I. B. Singer, Pinsker the Poet, and Me


From high school onward, I thought of myself as a poet, or more correctly, as a person who wrote poetry. I certainly did not come up with the odd moniker, "Pinsker the Poet," but Isaac Bashevis Singer did, and truth be told, I was flattered by this strange phrase.

The confusion between Pinsker the Poet and myself began during the summer of l967, when I was in Manhattan trying to turn my doctoral dissertation about literary schlemiels into a book. Singer figured prominently in one of the chapters, and when a friend suggested that I give him a call—"He’s got a listed number, for heaven’s sake, and loves to talk to his reviewers"—I nervously did. We agreed to meet the following week at a dairy restaurant around the corner from his Upper West Side apartment.

Unfortunately, my lunch with Singer quickly turned into a disappointment. He obviously didn’t care what critics, including myself, had to say about his work. He didn't think much of Freudian readings, even less of Marxist readings, and I sensed that he regarded my schlemiel shtick as yet another piece of academic foolishness. “Say about my writing what you will, that is the critic’s business," he said. "But," and here he became animated, and dead serious, "leave my biography out of it.” Apparently, a recent book had ventured a few opinions about sibling rivalry and his older brother, I. J. Singer. He protested so loudly that I thought he might be protesting too much, but I kept that opinion to myself and simply said that I was a literary critic not a biographer. "Fine," he said, but on the matter of whether Gimpel was a schlemiel as well as a fool, Singer was, let us say, evasive.

On other subjects he simply clammed up. The bald truth is that our strained conversation had come to a full stop. That’s when Singer asked me to remind him of who I was. Talk about being mortified! Singer hadn't bothered to remember my name! "I’m Sandy Pinsker," I said. "Ah, yes… Pinsker. I told Alma [his wife] that I was having lunch today with a young man named Pinsker. Are you perhaps the son of Pinsker the Poet?"

I was caught entirely off-guard. "No, I’m the son of Pinsker the Pants Presser. Why do you ask?"

"Because," Singer replied, "a few weeks ago I saw a poem written about me by Pinsker the Poet, and I showed it to my friends. It was a very good poem."

Now I was flabbergasted. “That was my poem."

"You’re Pinsker the Poet? Not the son of Pinsker the Poet?" he said, hardly able to believe that such a thing was possible. "And you would be in New York all summer and only now do I get a chance to talk with you?"

And talk we did—over cups of coffee and more Danish than I care to remember. To his public audiences, Singer cultivated the persona of a colorful Yiddish grandfather. He had quips by the dozens and knew how to unpack them. But with me, the me who was, to him, always Pinsker the Poet, Singer dropped most of the posing and made it clear that our planet was soaked in blood and our world little more than a slaughterhouse.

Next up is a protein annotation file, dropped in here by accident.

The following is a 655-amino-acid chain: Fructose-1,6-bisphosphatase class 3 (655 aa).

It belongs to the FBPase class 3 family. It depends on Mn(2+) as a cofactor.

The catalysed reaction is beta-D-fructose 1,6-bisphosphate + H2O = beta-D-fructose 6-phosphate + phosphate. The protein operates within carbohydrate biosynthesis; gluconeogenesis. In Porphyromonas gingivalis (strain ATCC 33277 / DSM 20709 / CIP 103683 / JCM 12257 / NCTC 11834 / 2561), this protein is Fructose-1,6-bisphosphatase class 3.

We met perhaps a half dozen times over that summer, and when I returned to my teaching post at Franklin and Marshall College, I invited him down for a visit. "Fine," he said, and then asked me which stop to take on the IRT. "You’ll have to take a train from Penn Station," I told him. "It’s about a three-hour ride from there to Lancaster, Pennsylvania."

So he schlepped ("For Pinsker the Poet, anything," he said), but the visits were worth his aggravation, not only because there was always a packed house for his public readings, but also because he gave the students in my creative-writing workshop great advice. For example, he told them this: "Every writer needs a friend, but that friend cannot be your mother or your roommate, or even your teacher. You must make the wastebasket your best friend. Fill it up with your words, then empty it and fill it up again." And this: "When you begin a story you must believe in your heart that nobody else could tell this story."

A few years later, I asked Singer if he would write a recommendation for a National Endowment for the Humanities Fellowship I was trying to land. "Absolutely," he replied. "For Pinsker the Poet… anything." I handed him the form and held my breath. Would he be able to comment on everything from the worthiness of my proposal to his sense if I would be able to complete it? A few months later, the English Department secretary told me that Singer had sent his recommendation to the college rather than to the NEH, and asked if I’d like to see it before she mailed it off to the right place. How could I resist?

Singer used his fountain pen rather than a typewriter, and wrote in his weird, third-grade handwriting. “Dear National Endowment,” the letter began, “Pinsker the poet [sic] is also a professor. He is a friend of mine. You should give him the money,” and it ended with his large scrawl of a signature. Not surprisingly, I made a Xerox copy and kept it in my records.

By the way, I got the money.